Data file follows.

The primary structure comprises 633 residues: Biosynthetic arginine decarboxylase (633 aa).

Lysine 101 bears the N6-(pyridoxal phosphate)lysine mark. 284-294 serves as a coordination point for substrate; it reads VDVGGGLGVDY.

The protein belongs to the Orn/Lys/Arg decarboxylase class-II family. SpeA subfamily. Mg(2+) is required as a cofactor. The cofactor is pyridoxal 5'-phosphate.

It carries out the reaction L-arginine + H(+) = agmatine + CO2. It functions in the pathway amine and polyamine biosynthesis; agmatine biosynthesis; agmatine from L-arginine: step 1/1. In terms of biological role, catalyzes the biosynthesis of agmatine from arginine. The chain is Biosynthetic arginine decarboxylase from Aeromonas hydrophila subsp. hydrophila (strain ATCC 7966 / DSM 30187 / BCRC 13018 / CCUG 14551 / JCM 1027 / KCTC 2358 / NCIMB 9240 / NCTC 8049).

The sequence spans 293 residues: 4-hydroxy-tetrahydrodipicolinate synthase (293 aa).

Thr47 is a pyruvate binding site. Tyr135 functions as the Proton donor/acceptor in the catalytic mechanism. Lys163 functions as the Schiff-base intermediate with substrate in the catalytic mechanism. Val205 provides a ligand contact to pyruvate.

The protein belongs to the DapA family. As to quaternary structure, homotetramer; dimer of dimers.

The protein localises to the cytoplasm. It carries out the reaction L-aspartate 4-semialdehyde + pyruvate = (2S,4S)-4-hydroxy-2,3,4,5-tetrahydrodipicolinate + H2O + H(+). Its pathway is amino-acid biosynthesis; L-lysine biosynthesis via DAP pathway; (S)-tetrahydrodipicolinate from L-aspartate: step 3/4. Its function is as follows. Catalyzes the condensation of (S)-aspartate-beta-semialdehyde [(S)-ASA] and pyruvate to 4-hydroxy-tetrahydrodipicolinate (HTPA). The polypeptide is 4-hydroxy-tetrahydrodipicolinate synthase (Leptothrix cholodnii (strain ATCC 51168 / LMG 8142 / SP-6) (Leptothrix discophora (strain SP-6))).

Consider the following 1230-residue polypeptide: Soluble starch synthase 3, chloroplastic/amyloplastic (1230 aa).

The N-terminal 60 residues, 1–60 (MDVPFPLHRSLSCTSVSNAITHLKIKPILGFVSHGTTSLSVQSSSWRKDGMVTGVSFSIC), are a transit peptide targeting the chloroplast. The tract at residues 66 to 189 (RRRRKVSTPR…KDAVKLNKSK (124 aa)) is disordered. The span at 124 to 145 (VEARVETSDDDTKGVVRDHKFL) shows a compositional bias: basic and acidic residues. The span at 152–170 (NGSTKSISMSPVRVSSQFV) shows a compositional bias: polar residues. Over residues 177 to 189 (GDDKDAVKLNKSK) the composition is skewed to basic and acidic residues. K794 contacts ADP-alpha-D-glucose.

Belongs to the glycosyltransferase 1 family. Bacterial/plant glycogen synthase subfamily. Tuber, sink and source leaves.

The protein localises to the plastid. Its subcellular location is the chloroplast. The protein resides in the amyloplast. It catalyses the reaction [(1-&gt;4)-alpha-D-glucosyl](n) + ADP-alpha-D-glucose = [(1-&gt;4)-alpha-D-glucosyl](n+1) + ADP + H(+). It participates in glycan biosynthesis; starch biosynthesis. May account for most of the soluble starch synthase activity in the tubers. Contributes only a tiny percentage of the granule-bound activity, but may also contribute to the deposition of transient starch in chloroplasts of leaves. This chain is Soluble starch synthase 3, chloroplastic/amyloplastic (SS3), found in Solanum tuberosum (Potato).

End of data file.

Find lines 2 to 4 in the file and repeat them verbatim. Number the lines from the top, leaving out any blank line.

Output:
Lysine 101 bears the N6-(pyridoxal phosphate)lysine mark. 284-294 serves as a coordination point for substrate; it reads VDVGGGLGVDY.

The protein belongs to the Orn/Lys/Arg decarboxylase class-II family. SpeA subfamily. Mg(2+) is required as a cofactor. The cofactor is pyridoxal 5'-phosphate.

It carries out the reaction L-arginine + H(+) = agmatine + CO2. It functions in the pathway amine and polyamine biosynthesis; agmatine biosynthesis; agmatine from L-arginine: step 1/1. In terms of biological role, catalyzes the biosynthesis of agmatine from arginine. The chain is Biosynthetic arginine decarboxylase from Aeromonas hydrophila subsp. hydrophila (strain ATCC 7966 / DSM 30187 / BCRC 13018 / CCUG 14551 / JCM 1027 / KCTC 2358 / NCIMB 9240 / NCTC 8049).